CRM Magazine: September 2007
Magazine Features
The leaders, the winners, and the honorees--the best of the CRM industry over the last 12 months.
CRM magazine's Influential Leaders are the executives and industry pundits with the strategy, product line, or visionary thinking needed to drive the market.
This year's inductee has earned his place in the pantheon several times over.
Our Rising Stars this year don't fit any single mold--rather, they reflect the CRM industry's emerging trends, its continuing reach, and its ongoing aspirations.
The enterprise suite CRM market is at a critical point in its evolution.
The landscape among midmarket suite vendors is loaded with firms vying for increasingly limited technology-budget dollars.
The small-business themes of this past year have been partnership and verticality.
SFA is evolving into something larger and more comprehensive than it has ever been.
This has been the year of the end user in marketing automation.
As the market for business intelligence matures and users become more sophisticated, more companies are buying into BI.
Data quality applications are making a major transition: from departmentalized point solutions to enterprisewide tools.
Demand for CRM professional services remains strong--and steadily increasing.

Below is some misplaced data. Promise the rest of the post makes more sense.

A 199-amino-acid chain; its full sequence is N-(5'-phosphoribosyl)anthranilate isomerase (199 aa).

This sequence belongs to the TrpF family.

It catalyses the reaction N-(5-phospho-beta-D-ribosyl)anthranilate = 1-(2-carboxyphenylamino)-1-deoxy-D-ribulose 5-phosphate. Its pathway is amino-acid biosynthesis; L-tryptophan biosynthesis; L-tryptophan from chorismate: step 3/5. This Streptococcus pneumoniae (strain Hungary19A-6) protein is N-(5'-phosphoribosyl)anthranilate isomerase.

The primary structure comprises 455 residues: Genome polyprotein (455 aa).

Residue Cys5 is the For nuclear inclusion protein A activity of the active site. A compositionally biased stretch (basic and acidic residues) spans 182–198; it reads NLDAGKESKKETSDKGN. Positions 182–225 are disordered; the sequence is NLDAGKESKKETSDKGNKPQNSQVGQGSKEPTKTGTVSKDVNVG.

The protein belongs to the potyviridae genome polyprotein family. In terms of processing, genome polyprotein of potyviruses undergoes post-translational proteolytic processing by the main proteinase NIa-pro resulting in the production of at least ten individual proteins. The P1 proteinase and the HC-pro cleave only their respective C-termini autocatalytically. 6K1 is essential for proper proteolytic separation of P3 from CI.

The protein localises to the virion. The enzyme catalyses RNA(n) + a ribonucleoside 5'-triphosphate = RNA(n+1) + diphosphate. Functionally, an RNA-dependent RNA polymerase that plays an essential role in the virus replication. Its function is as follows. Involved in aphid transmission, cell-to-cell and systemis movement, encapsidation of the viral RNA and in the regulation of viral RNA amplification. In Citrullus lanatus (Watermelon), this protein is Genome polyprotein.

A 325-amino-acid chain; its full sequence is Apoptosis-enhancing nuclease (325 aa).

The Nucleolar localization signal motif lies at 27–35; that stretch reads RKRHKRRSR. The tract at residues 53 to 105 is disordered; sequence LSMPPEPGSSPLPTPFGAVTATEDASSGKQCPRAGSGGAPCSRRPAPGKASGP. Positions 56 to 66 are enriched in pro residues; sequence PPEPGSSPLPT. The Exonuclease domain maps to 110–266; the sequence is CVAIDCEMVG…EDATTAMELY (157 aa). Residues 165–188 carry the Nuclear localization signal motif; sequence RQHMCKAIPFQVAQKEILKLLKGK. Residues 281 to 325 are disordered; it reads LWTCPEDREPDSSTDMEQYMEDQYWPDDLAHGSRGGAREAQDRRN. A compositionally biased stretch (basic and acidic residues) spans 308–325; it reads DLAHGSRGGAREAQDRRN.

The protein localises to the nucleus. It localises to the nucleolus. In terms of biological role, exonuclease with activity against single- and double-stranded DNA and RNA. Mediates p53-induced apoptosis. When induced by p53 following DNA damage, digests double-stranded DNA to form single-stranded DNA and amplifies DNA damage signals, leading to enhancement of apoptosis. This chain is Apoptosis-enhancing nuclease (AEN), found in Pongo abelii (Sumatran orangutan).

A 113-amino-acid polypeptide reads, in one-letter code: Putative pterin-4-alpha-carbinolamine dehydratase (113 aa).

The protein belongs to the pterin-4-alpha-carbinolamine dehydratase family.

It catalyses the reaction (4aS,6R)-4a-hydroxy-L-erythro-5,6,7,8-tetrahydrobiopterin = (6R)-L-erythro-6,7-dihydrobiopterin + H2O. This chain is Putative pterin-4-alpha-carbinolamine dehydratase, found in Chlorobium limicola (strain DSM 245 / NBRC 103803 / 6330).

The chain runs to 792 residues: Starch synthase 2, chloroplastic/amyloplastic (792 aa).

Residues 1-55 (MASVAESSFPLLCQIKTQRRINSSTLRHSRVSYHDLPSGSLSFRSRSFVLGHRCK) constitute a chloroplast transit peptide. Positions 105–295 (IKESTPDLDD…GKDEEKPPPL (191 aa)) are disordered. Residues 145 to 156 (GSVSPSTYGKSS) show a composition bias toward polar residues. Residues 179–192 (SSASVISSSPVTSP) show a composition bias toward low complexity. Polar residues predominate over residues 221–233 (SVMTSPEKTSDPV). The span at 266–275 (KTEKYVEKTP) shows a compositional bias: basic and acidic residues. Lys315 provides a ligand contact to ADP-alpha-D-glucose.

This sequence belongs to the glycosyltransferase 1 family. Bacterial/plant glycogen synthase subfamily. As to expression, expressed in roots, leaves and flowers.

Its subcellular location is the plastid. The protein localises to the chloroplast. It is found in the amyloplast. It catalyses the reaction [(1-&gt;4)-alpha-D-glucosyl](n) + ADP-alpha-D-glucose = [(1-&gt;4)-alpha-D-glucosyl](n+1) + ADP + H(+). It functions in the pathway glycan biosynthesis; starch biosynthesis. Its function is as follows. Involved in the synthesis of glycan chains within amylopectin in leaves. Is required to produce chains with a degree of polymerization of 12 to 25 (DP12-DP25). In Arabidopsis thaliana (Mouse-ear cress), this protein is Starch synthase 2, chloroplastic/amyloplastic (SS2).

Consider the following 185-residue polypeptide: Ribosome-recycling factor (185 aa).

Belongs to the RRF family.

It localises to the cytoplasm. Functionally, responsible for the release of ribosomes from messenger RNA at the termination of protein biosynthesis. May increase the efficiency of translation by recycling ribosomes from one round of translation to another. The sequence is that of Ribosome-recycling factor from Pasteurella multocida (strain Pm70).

The right information at the right time, with Eloqua and Salesforce.com.
A printing-equipment supplier consolidates on an all-Microsoft platform.
Three free trials lead to another dulcet-toned Salesforce.com deployment.
Front Office
Salesforce.com and others prove that small oceans can still make big, big waves.
Reality Check
Not all agents are created equal.
Customer Centricity
The real problem with contact centers runs deeper than you might think.
The Tipping Point
The first mistake? Thinking that loyalty is all about improving customer satisfaction.
Pint of View
The polo shirt is great, but the company sucks.
A growing segment of on-demand providers is boasting of offline functionality. Is this an admission of failure, or a stopgap on the way to perpetual access?
All the happenings from Microsoft Corp.'s Worldwide Partner Conference in July.
Software-as-a-service, focus on customer retention and acquisition, and verticalization are factors enabling the market's healthy growth.
Business tactics are helping higher education institutions tackle imminent challenges in recruitment and retention.
The Coldest Call author Gerry Cullen explains why some products don't sell, and why you're not to blame.
Business problem: Salespeople need on-the-road access to opportunity, lead management, and other sales-force-automation-related functions.

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